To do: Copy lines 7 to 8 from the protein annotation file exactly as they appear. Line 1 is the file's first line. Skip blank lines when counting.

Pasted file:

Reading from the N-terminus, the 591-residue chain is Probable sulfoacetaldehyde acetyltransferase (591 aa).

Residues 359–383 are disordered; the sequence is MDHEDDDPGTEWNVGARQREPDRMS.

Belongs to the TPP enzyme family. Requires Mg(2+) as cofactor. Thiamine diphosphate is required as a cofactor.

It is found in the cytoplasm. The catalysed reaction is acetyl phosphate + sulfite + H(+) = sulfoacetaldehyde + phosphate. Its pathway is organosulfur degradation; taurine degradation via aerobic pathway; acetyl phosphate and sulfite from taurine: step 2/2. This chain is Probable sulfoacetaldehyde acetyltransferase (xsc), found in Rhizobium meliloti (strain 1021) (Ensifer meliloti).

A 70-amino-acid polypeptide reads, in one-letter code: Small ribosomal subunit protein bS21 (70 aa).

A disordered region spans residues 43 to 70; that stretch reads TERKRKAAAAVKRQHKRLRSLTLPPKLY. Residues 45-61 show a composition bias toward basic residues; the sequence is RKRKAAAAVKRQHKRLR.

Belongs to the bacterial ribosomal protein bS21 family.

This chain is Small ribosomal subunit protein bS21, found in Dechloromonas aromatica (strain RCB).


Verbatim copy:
Belongs to the bacterial ribosomal protein bS21 family.

This chain is Small ribosomal subunit protein bS21, found in Dechloromonas aromatica (strain RCB).